After Steep Fall, House Prices in Malta See Hint of Balance

Like much of the world’s real estate markets, Malta saw house prices fall dramatically in the past couple of years. A slow recovery is bringing up house prices …

Like much of the world’s real estate markets, Malta saw house prices fall dramatically in the past couple of years. A slow recovery is bringing up house prices to more traditional levels. See the following article from Global Property Guide for more on this. 

After two unhappy years, house prices are stabilizing in Malta.  Malta’s overall house price index actually dropped by 1.02% over the year to Q3 2010, when adjusted for inflation, but the nominal index rose 1.53%. 

All the same, 2010 has been rough for some property owners in Malta:

  • Terraced houses fell in value by 6.65% over the year to Q3 2010 (-8.99% in real terms).
  • Maisonettes rose 2.18% in nominal terms during the year to Q3 2010, but their prices actually fell by 0.38% when adjusted for inflation.
  • Apartments saw a 3.39% increase over the year to Q3 2010 (0.79% in real terms).
  • “Other houses” unclassified as either apartments, maisonettes, or terraced houses were the star performers, with a 7.10% rise over the year to Q3 2010 (4.41% in real terms).

Malta’s housing situation looks a little troubling from the investor’s perspective – there’s been overbuilding, there are a lot of empty dwellings, and gross rental yields are low. 

Yet it’s not all bad news.  The number of tourists to Malta increased by 12.6% over the year to Q2 2010, and Malta’s GDP expanded by 1.66% in 2010 (IMF data).

The housing boom

Malta’s housing boom was brief but sweet, lasting from 2002 to 2005. It peaked in the second quarter of Q2 2004 with an amazing 36.73% y-o-y house price rise. The boom was set off by low interest rates, which had an extraordinarily strong effect, boosting residential mortgage debt from only 19.6% of GDP in 2002, to 34.6% of GDP in 2006. A supporting factor was the Investment Registration Scheme, a tax amnesty for Maltese residents with overseas assets which was effective from 2001 to 2005.  This allowed income on previously hidden overseas assets to become legal, with no questions asked, if they were declared and brought back to Malta. Many residents took advantage of the scheme, often using their repatriated assets to buy property in Malta. Lastly, property development was encouraged by the abolition of building height requirements in some areas by the Malta Environment Planning Authority (MEPA).

The house price rises continued at a gentle pace from 2005 to 2007.  Then like other European countries, the global recession hit Malta in 2009. Malta is an export-oriented country and is dependent on foreign trade and tourism, and Malta’s economy experienced a 2.13% contraction in 2009.

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There’s an oversupply of dwellings

The house price declines which followed were moderate, not catastrophic, peaking at 9.85% over the year to Q1 2009.  They were partly caused by overbuilding.  In order to reduce the need for social housing, the government had devised a program in the 1980s to give middle class working Maltese access to loans to purchase homes.  This subsidized financing encouraged construction and by 2005, development permits for dwellings had increased to 1,850, and rose to an average of 2,500 permits in 2006 and 2007, from an average of 1,300 between 2000 and 2004.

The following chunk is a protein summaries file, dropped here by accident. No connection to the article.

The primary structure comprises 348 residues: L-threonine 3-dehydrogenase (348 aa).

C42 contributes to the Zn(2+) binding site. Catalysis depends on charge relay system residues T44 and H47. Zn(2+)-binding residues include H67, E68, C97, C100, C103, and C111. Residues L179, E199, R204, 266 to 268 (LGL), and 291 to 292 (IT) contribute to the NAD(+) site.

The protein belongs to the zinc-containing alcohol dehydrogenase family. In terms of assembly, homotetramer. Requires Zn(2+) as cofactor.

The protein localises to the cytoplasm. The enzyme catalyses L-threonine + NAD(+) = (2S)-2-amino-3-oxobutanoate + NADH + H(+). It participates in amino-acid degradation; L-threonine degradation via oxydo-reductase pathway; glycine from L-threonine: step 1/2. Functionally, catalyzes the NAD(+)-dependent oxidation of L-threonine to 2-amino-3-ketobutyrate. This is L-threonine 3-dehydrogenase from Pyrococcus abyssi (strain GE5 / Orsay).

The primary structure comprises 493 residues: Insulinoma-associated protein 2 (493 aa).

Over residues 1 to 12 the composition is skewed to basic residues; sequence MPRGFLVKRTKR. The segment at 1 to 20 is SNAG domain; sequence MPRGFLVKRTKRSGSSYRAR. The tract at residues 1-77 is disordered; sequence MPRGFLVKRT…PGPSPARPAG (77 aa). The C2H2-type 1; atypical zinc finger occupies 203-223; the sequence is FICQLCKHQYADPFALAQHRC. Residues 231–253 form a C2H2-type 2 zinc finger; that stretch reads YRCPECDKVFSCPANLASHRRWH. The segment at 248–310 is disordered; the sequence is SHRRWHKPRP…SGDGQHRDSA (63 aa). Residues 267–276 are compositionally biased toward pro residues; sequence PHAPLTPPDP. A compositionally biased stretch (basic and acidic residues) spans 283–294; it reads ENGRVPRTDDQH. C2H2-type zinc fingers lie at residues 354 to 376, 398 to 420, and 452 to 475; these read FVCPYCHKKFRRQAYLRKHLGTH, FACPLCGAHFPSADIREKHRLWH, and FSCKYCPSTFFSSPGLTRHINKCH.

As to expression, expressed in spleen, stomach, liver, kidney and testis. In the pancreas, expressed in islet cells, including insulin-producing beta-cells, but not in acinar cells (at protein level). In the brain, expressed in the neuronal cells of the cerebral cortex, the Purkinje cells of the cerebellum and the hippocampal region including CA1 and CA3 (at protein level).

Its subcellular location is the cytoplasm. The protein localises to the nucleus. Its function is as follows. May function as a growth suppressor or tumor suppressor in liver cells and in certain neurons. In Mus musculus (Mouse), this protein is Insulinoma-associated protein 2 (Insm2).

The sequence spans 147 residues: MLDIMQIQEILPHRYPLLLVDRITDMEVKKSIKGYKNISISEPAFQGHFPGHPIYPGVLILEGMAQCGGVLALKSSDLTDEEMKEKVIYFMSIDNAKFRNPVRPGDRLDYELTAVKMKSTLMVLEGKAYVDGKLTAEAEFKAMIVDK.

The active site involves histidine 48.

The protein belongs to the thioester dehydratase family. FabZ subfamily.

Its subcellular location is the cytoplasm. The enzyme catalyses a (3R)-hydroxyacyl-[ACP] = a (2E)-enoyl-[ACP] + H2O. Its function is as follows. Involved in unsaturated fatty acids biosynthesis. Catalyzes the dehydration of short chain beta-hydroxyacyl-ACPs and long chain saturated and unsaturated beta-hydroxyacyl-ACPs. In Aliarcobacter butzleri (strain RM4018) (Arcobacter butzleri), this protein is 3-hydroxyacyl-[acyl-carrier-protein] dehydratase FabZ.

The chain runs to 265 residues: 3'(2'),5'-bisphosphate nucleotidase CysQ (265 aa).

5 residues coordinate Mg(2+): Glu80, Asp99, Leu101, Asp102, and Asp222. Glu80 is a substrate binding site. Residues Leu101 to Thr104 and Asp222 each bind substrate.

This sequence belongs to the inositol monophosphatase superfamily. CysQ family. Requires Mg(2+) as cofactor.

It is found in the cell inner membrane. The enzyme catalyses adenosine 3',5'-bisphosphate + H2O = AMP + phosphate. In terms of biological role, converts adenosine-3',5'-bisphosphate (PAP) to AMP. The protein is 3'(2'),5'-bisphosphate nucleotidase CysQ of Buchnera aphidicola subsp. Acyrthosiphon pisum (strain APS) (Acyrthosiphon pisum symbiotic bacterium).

In 2008, around 6,836 new dwelling permissions were granted, a 40% decline from the previous year – but still about 4,000 permits above the annual new dwelling demand, estimated at 1,800 – 2,000 units per annum by the Malta Environment and Planning Authority (MEPA) in its 2008 “The Environment Report”.

More alarming is the high residential vacancy rate. In 2005, 27.6% of total dwelling stock was vacant (53,136 units) and 22.4% of that was permanently vacant.  The number of permanently vacant dwellings has grown by 89% (or 20,352 units) between 1995 and 2005.  5.2% of all dwellings are classified as secondary homes.

Development permits for dwellings declined to 1,241 in 2009, a drop of 52.92% from 2007’s peak of 2,636. According to the Central Bank of Malta, housing investment continued to fall in Q1 2010.  Confidence among construction firms has deteriorated, with the relevant index dropping from -18 in March to -33 in June.

Dramatic mortgage market growth, as people borrowed to buy

Borrowing for housing has risen dramatically in Malta in recent years. Residential mortgage debt increased to 43% of GDP in 2009, from a mere 8% of GDP in 2000, according to the European Mortgage Federation (EMF).  Outstanding loans for house purchases again increased by 8.47% (or €2.67bn) during 2010, though growth slowed in recent months.

Housing lending rates have hovered near the 3% mark since December 2008. Before Malta joined the Euro in January 2008, Malta experienced loan rates ranging from 4% to 5% (and above).

Poor rental yields

Rental yields in Malta are low, according to the Global Property Guide research conducted in April 2010. Yields for apartments range from 2.59% to 3.40%. Smaller used apartments are slightly more expensive at around €3,000 per square metre than larger apartments (priced around €2,865 per square metre), but nevertheless have higher yields.

The Maltese prefer to own property rather than rent. The owner-occupancy rate in Malta was 75.2% in 2005, up from 68% in 1995. Of the 139,178 dwelling units in 2005, 20.6% were rented, down from 28.3% in 1995.

This article was republished with permission by Global Property Guide.


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